Takeaway: Healthcare apps are all the rage – and for a good reason. Portable medical data is coming soon; patients want more control over their health from a data ownership standpoint (let alone a physical standpoint).
11. 27% of patients comment or post status updates based on health-related experiences. (Source MDDI)
Takeaway: Health is a very personal experience, but one that we all benefit from. Patients care about other patients and want to provide as much information as possible (or obtain as much information as possible) in order to make the best decisions they can.
12. Among the 165,000 health & medical apps now on the market, nearly two-thirds are focused on general wellness issues like fitness, lifestyle & stress, and diet. The remainder is made up of apps focused on specific health conditions (9%), medication info & reminders (6%), and women’s health & pregnancy (7%). Mental health apps led by disease-specific apps, followed by diabetes (Source iMedicalApps)
Takeaway: While a preventative focus is important, apps are a surefire way to monitor what is and isn’t working. This translates across all facets of general health, mental health, and disease-specific conditions that need more granular individualized attention.
13. $392,000,000 is the revenue from mobile healthcare apps in 2015 (source: Northern Kentucky University)
Takeaway: The app space isn’t getting smaller anytime soon. The healthcare space, in particular, is set to grow exponentially as the largest generational segment of individuals in the US (the Baby Boomers) begins retiring and increasingly familiar with tech.
14. California, New York, and Texas hospitals use social media the most of any other state. (Source Master of Health Administration)
Takeaway: This is interesting! If you don’t live in one of these states, maybe it’s time to take a look at your social presence!
15. 88% of physicians use the Internet and social media to research pharmaceutical, biotech, and medical devices. (Source Master of Health Administration)
Takeaway: Doctors and physicians need access to information too – it’s important for them to diversify their knowledge base by keeping up to date on medical developments, tech, and treatments.
16. Out of the 5,624 hospitals in the United States, only 1,501 are using a form of social media, which equates to approximately 26%. (Source OXZ IN)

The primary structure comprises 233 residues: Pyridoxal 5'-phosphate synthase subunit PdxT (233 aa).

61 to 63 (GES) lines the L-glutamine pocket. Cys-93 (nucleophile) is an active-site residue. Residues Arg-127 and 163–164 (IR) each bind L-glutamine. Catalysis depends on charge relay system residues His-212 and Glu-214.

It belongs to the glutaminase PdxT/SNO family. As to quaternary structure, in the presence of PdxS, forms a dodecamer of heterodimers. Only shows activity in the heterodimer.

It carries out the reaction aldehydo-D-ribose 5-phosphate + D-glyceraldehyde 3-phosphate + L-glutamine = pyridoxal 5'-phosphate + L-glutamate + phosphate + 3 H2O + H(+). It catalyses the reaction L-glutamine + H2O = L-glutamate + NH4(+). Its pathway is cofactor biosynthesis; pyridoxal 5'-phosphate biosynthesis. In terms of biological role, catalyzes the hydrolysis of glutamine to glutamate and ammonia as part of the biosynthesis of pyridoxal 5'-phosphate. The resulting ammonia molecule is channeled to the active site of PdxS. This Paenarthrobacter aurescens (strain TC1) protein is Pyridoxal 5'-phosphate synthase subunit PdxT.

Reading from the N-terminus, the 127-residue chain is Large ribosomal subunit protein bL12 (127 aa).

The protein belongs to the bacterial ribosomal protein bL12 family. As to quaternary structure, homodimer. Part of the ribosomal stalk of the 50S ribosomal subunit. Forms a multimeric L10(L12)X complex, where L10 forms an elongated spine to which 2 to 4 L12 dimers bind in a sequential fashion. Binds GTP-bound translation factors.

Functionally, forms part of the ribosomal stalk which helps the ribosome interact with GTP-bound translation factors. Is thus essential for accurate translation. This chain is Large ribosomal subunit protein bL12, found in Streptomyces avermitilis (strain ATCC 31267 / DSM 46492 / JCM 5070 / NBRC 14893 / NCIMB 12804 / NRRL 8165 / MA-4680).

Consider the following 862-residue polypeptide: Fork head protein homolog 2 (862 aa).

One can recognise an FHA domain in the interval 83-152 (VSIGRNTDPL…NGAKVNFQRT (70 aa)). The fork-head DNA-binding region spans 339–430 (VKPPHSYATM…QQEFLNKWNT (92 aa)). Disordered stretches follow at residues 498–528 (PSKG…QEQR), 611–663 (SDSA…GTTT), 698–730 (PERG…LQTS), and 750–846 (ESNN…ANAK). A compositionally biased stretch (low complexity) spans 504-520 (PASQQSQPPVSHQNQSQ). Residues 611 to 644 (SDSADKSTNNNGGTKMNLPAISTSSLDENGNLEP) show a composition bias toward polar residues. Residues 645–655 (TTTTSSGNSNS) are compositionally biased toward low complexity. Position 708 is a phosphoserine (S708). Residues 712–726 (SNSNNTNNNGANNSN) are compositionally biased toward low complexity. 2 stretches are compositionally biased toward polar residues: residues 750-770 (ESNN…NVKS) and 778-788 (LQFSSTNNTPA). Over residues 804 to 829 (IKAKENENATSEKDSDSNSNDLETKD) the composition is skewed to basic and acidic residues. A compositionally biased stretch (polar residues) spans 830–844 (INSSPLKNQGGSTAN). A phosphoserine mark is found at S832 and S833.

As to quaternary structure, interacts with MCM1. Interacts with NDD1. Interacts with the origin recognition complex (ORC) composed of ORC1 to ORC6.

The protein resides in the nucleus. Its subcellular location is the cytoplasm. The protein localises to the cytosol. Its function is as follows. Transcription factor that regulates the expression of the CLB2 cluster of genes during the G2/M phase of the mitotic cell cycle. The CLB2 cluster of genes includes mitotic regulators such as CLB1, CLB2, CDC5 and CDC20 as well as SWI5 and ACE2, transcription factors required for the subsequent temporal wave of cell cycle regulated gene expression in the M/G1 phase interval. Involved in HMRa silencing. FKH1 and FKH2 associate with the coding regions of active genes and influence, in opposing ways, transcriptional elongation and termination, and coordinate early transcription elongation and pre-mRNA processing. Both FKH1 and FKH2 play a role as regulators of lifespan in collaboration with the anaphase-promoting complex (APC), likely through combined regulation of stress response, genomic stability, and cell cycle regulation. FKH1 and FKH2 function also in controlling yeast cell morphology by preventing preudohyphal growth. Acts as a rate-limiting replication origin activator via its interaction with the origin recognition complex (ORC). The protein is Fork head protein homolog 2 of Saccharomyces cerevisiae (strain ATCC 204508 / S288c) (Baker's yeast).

Takeaway: Social media is an incredibly powerful tool for garnering influence, reaching audiences, and building brand awareness and trust. Social media is not only good for your patient base, but it’s also good for your employees too.
17. Healthcare marketers use social media less often than other marketers. (Source Content Marketing Institution)
Takeaway: Healthcare organizations are often locked in archaic methodologies that worked wonders for them in the past, and their size makes it difficult to suddenly adapt to newer trends and tech. While somewhat disadvantaged, this doesn’t mean they can’t turn around in a timely fashion with a properly implemented digital strategy tailored to their specific need and goals.
18. On average, healthcare marketers spend 23% of their total marketing budget on content marketing activities, compared to 31 percent for all marketers. (Source Content Marketing Institution)
Takeaway: There’s a knowledge gap between best practices for content marketing and compliance-mandated content marketing. Many healthcare marketers are afraid of triggering an Adverse event or exposing themselves in a way that might cause financial ramifications or bad press. Too often, this means the quality of this component of their marketing suffers.
19. Healthcare marketers tend to use print at higher rates than other marketers. For print magazines, 47% of healthcare marketers use them versus 35%, and for print newsletters, 43% of healthcare marketers use them, versus 28%. (Source Content Marketing Institution)
Takeaway: This goes back to using outdated methodologies – much of their consumer base is rooted in older tricks of the trade. As is the tech the marketers use, and the age of the marketers themselves. New tech requires new blood; adaptation is never easy, but it’s inevitable. Audiences will be talking about your brand whether you’re on social media or not.
20. There are 695 hospitals on YouTube and 1,116 hospitals on 4Square. (Source Becker’s Spine Review)